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Tanning Can Be Addictive


Tanning season is upon us and so is the increased risk of skin cancer. 

University of Kentucky Associate Professor of Pediatrics John Dorazio is among those researchers trying to determine why ultraviolet rays cause melanoma.  He says tanning can affect the brain as well as the skin.

"Tanning can actually be a true addictive kind of behavior and there's a physiological reason for this.  The same pathway that makes the skin tan also gives us beta endorphins and those endorphins act like little bits of morphine in the skin and gets absorbed in the bloodstream and it makes you feel good,” said Dorazio.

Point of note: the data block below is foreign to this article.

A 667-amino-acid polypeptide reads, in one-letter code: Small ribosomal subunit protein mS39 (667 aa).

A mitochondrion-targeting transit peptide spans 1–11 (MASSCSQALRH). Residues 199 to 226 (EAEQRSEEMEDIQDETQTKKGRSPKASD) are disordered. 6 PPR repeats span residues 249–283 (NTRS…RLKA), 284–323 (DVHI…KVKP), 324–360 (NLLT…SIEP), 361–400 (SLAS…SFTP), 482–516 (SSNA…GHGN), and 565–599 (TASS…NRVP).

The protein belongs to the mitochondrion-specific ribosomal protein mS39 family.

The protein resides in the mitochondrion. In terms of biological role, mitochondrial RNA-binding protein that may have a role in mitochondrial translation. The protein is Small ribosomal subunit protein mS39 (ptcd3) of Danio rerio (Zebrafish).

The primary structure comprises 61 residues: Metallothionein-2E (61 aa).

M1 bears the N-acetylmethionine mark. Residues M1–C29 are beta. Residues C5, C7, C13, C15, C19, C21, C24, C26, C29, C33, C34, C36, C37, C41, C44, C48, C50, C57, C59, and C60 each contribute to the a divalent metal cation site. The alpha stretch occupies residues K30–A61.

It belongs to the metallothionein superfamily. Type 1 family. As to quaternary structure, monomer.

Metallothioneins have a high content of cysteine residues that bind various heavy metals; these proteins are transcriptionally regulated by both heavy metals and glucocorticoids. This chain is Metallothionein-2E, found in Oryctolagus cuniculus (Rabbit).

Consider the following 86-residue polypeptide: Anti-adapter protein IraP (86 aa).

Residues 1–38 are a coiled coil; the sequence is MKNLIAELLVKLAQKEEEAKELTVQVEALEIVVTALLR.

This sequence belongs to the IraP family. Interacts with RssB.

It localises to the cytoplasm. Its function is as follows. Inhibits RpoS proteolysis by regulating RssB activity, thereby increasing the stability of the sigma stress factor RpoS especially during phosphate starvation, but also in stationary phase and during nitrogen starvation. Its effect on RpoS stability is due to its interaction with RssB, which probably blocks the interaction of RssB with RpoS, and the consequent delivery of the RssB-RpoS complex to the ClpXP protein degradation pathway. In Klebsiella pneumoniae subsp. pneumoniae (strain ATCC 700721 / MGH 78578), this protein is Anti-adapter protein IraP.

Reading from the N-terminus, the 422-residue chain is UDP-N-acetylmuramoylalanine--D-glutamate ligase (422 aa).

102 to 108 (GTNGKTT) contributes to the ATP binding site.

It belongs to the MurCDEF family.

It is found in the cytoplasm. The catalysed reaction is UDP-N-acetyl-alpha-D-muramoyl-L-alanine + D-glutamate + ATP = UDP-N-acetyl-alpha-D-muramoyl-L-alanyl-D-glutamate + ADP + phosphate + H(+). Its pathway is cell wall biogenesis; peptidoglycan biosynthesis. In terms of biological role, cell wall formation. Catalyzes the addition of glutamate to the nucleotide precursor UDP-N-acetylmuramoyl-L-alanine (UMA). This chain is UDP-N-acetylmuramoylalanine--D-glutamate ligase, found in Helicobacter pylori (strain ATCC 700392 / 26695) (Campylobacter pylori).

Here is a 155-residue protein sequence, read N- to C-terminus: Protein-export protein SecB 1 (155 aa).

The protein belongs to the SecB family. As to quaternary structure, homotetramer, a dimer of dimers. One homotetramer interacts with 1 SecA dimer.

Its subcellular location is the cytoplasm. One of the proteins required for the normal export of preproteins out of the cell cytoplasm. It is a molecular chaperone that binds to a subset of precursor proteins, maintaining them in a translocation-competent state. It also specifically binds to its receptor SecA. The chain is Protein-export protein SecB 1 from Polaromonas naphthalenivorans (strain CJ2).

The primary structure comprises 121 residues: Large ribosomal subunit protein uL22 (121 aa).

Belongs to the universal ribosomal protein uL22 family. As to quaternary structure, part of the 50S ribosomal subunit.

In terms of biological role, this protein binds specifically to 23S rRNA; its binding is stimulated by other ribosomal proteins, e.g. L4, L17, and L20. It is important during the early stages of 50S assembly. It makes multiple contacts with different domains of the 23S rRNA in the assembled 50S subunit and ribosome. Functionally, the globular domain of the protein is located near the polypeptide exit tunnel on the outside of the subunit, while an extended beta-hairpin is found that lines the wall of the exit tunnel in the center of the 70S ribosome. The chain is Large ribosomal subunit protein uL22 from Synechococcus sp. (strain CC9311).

According to Dorazio, studies show one out of every 16 hundred people in the 1930's was diagnosed with melanoma.  He says today the figure is one in every 60 people.  The clinician and researcher says the huge increase is due, in part, to an aging population, plus heightened awareness and diagnosis.

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